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Books in the Nettlefold Library
Who's Afraid of the Big Bad Dragon? by Yong Zhao
"The secrets behind China's extraordinary educational system - good, bad, and ugly, Chinese students' consistently stunning performance on the international PISA exams-- where they outscore students of all other nations in math, reading, and science--have positioned China as a world education leader. American educators and pundits have declared this a "Sputnik Moment," saying that we must learn from China's education system in order to maintain our status as an education leader and global superpower. Indeed, many of the reforms taking hold in United States schools, such as a greater emphasis on standardized testing and the increasing importance of core subjects like reading and math, echo the Chinese system. We're following in China's footsteps--but is this the direction we should take? Who's Afraid of the Big Bad Dragon? by award-winning writer Yong Zhao offers an entertaining, provocative insider's account of the Chinese school system, revealing the secrets that make it both "the best and worst" in the world. Born and raised in China's Sichuan province and a teacher in China for many years, Zhao has a unique perspective on Chinese culture and education. He explains in vivid detail how China turns out the world's highest-achieving students in reading, math, and science--yet by all accounts Chinese educators, parents, and political leaders hate the system and long to send their kids to western schools. Filled with fascinating stories and compelling data, Who's Afraid of the Big Bad Dragon? offers a nuanced and sobering tour of education in China. Learn how China is able to turn out the world's highest achieving students in math, science, and reading Discover why, despite these amazing test scores, Chinese parents, teachers, and political leaders are desperate to leave behind their educational system Discover how current reforms in the U.S. parallel the classic Chinese system, and how this could help (or hurt) our students' prospects "
World Class Learners by Yong Zhao
In the new global economy, the jobs that exist now might not exist by the time today's students enter the workplace. To succeed in this ever-changing world, students need to be able to think like entrepreneurs: resourceful, flexible, creative, and global. Researcher and Professor Yong Zhao unlocks the secrets to cultivating independent thinkers who are willing and able to use their learning differently to create jobs and contribute positively to the globalized society. World Class Learners presents concepts that teachers, administrators and even parents can implement immediately, including how to: Understand the entrepreneurial spirit and harness it Foster student autonomy and leadership Champion inventive learners with necessary resources Develop global partners and resources With the liberty to make meaningful decisions and explore nontraditional learning opportunities, today's students will develop into tomorrow's global entrepreneurs.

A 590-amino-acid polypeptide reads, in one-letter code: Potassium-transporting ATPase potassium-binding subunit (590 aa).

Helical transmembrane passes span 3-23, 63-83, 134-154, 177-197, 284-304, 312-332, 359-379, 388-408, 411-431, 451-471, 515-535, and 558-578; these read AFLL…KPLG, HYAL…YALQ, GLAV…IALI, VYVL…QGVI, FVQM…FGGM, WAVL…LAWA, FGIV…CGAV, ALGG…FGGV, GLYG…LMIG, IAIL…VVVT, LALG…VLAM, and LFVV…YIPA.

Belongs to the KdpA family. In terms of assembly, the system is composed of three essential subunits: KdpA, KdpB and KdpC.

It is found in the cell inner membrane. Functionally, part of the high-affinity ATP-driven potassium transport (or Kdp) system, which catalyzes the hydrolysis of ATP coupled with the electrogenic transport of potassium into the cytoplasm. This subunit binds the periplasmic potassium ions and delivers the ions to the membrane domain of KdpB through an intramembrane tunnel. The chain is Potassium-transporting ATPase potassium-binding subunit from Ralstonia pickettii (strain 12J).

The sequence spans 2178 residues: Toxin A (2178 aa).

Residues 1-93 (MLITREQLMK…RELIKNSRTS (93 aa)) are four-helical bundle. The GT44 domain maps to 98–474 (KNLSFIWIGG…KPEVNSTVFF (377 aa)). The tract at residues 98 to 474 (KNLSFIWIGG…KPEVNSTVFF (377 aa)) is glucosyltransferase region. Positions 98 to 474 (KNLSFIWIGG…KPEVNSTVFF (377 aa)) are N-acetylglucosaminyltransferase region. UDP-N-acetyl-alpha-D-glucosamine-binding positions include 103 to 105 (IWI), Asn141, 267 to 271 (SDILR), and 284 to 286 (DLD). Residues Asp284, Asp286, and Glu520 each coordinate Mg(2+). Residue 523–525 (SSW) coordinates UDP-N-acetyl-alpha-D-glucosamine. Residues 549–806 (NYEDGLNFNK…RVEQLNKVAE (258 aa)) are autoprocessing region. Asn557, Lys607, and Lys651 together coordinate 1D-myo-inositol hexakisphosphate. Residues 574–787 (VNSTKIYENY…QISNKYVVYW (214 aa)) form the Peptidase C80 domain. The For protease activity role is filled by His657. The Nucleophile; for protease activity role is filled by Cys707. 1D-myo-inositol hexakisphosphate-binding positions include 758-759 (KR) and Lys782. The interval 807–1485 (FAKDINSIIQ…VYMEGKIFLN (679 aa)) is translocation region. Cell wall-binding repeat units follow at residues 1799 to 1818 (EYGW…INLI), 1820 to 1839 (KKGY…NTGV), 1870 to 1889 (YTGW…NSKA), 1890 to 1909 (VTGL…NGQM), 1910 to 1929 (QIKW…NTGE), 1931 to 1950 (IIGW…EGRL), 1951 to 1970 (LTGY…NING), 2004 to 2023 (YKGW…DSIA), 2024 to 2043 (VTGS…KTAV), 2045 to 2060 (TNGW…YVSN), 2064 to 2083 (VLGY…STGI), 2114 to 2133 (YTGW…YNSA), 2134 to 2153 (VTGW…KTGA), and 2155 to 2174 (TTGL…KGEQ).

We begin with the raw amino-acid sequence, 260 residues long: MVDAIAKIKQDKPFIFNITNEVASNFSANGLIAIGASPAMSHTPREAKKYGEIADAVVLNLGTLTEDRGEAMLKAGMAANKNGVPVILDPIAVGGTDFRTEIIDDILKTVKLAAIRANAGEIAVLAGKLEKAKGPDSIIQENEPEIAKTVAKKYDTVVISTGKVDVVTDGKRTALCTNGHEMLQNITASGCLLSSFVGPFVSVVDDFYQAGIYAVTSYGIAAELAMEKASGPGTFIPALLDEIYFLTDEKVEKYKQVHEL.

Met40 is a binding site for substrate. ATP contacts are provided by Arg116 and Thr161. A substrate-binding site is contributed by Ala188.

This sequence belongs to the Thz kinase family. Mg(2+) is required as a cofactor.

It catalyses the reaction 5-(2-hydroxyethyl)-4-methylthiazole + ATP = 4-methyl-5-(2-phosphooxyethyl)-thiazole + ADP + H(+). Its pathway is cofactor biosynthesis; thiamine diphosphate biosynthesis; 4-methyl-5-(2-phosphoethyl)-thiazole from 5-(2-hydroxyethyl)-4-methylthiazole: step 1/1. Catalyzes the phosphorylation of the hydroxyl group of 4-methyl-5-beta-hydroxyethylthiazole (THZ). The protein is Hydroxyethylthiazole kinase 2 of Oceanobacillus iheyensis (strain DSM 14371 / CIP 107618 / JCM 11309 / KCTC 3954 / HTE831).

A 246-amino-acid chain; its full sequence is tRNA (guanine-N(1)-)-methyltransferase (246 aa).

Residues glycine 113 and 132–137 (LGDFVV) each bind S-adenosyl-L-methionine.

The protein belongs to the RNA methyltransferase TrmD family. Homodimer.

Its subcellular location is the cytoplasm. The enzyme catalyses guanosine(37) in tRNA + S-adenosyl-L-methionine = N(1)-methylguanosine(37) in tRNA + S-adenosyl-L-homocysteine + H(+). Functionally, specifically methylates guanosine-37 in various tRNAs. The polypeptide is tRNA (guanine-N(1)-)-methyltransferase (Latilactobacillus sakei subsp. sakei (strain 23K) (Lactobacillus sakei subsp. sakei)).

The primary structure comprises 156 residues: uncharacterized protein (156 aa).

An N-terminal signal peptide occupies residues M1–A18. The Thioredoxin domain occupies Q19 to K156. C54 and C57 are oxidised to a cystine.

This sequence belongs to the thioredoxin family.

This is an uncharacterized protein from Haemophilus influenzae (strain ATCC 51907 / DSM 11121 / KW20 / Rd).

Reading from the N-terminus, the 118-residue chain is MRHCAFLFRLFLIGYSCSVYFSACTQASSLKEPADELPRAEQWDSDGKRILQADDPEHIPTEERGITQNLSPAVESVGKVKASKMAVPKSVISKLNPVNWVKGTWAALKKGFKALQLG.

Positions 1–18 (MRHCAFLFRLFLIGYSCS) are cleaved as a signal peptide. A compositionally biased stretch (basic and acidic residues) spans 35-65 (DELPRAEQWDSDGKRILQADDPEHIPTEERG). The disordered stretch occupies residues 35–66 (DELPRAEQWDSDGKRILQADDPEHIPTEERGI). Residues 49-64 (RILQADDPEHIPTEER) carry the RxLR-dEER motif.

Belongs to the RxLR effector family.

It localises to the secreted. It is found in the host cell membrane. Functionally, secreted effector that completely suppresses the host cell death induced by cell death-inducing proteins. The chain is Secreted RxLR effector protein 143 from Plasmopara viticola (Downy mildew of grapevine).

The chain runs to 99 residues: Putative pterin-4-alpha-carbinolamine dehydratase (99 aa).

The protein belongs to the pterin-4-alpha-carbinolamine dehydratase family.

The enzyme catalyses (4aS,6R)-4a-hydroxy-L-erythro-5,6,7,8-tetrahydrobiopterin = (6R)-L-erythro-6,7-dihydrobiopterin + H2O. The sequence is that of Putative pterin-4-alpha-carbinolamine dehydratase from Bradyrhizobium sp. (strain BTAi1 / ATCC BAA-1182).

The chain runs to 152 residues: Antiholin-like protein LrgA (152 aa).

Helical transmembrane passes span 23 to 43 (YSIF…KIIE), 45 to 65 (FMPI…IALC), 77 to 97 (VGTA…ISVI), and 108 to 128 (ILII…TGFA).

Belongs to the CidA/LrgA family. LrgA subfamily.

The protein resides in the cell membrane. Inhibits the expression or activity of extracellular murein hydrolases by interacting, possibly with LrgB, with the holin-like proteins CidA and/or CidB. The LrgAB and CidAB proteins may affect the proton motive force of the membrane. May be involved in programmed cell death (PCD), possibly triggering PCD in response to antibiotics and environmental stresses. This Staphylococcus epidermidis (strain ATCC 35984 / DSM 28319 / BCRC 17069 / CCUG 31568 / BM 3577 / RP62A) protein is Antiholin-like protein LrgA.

International Educational Development and Learning Through Sustainable Partnerships by Steven Coombs; Mark Potts; Jack Whitehead
How can we deal with immigration? What is meant by effective citizenship? How can we implement the Big Society and reduce cultural tensions? This book offers a new form of citizenship education based on a Living Global Citizenship approach that allows participants to demonstrate values such as cultural empathy. This alternative pedagogy for the delivery of effective citizenship education within any cultural setting creates a new meaning for the term 'cultural education'. Living Global Citizenship projects allow participants from different communities to take ownership of their priorities for development and the long-term transformation of their own communities. They provide a way of delivering authentic citizenship education through an international educational partnership that enables participants to critically assess their values and to develop meaningful relationships from which new understandings emerge to challenge the predominant view of development.